As our event calendar shows, there’s never a shortage of things to do here at The Collection, and I’m excited to announce that it’s now easier than ever to register for our lectures, film screenings, concerts, and other special events. Our website’s new “My HNOC” feature will allow you to book tours, make reservations for events, or renew your membership online, anytime. Here’s how to access your account: 

  1. Click on “My HNOC,” then click “Login.”
  2. If you have previously shared an email address with us, then an account has already been set up for you. Click “Reset Password” and follow the instructions to access your account.
  3. If you have no previously shared an email address, click the “Register” button, and you will be led through the process of creating an account. Once your account is set up you can register for events, purchase or renew a membership, or change your address on file. You may also continue to register for events by calling (504 598-7146. No reservations will be taken via email, mail, or fax.  —Priscilla Lawrence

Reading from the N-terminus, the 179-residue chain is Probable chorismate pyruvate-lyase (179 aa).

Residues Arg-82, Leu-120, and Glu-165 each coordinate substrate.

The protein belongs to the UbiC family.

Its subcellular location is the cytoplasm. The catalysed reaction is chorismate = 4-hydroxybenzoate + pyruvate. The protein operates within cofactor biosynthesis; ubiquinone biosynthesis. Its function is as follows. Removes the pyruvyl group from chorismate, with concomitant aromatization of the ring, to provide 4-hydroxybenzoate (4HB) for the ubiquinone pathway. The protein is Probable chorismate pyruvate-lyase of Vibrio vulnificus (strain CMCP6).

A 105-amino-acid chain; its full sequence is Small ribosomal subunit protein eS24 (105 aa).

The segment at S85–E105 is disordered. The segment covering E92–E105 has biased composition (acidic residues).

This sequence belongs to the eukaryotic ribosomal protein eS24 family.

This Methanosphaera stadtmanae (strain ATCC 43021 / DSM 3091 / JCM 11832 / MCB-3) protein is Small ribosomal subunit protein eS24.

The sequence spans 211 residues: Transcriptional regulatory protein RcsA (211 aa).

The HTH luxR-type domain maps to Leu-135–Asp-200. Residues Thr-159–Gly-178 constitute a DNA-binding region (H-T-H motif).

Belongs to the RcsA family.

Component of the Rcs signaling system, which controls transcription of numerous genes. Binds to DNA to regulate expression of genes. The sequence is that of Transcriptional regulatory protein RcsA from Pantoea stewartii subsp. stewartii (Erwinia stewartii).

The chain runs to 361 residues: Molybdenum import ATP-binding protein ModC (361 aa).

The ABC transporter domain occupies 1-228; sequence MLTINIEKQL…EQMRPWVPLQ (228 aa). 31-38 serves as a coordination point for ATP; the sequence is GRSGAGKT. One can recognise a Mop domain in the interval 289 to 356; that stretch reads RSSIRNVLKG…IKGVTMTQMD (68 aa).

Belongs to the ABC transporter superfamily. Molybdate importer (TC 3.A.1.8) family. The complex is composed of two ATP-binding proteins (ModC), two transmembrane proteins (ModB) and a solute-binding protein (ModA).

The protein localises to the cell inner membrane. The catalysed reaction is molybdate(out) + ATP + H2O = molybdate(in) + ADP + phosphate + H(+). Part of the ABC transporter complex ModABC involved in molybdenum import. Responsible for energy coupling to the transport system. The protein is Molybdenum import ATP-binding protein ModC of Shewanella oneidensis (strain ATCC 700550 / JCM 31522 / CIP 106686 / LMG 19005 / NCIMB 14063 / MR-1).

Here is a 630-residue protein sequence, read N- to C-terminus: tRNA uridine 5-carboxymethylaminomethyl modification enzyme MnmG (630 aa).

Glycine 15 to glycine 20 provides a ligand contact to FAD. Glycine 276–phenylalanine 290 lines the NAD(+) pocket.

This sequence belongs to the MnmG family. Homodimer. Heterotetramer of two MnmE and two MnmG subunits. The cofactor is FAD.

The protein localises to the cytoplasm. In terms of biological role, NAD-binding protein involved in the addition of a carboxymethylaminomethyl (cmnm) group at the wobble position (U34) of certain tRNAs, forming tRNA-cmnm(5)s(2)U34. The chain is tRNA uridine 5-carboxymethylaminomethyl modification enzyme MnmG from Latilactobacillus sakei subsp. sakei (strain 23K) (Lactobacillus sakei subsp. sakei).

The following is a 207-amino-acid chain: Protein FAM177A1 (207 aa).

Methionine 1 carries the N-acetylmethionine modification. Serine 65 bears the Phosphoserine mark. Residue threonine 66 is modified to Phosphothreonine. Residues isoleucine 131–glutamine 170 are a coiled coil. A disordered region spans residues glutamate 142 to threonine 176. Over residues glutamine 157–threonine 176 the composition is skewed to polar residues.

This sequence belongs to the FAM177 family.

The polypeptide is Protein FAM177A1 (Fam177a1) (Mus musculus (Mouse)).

General L. Kemper and Leila Williams

detail of Liela Morre Williams portraitdetail of Kemper Williams portraitPortrait sketches of Leila Hardie Moore Williams and General L. Kemper Williams (detail); 1938; pencil; by Clarence Mattei; 75.135.1-.2 WR

Lewis Kemper Williams (1887–1971) was born in Patterson, Louisiana, in 1887. As a young man, he entered the family lumber business, becoming secretary-treasurer and, later, president of the F. B. Williams Cypress Company. From 1949 until his retirement in 1971, he served as president, director, and then chairman of the board of Williams Inc., a company with broad interests in land, mineral royalties, and investments. Williams served in the US army in World Wars I and II, rising to the rank of brigadier general.